No, the most notable aspect of the story is that Gottlieb is dispensing romantic advice even though she seems to be the kind of person who believes that life is like a romantic comedy. Or rather, that romantic comedies are true to life, and that adults should draw their lessons about life and love from TV and the movies.

Continue reading

The Washington Post transforms editing (in theory)

Does Leonard Downie Jr. read my blog? (I’ll field this one: no.)

Via Jack Shafer, I see the Washington Post has accepted that the current editing system is outdated, inefficient, and unaffordable. From a memo to Post staff by executive editor Downie and managing editor Philip Bennett:

We will remove layers of editing by providing greater flexibility to determine when a story is edited and by whom. We will create truer alignment of editing for the web and for the paper, recognizing that deadlines for many pieces are defined as the earliest moment they can be edited and published online. We will deepen collaboration among editors on assignment desks, copy desks, photo and the news desk to change how a story, graphic or photograph goes into the newspaper.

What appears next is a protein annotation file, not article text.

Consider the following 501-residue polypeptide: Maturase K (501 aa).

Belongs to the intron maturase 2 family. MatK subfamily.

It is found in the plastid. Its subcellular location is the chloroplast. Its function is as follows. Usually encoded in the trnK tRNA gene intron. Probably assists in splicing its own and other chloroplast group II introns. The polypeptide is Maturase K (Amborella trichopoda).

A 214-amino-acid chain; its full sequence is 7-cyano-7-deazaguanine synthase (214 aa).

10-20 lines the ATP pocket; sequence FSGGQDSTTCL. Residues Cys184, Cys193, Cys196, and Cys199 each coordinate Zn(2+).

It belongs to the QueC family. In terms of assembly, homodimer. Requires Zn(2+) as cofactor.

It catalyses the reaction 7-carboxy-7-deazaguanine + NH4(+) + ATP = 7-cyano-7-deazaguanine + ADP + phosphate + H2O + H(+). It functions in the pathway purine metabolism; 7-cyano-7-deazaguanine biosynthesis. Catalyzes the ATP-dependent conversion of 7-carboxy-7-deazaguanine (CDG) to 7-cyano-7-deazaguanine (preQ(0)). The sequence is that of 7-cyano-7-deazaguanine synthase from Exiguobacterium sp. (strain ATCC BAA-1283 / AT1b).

Overall, these changes are meant to make our editing model less like an assembly line — moving copy towards the presses on a pre-determined schedule – and more like a network, responding to how journalism is actually created, distributed and discovered by our audiences in print and online.

My main recommendation for keeping copy editors was to give them more responsibility as editors. This is the first element of the Post’s plan: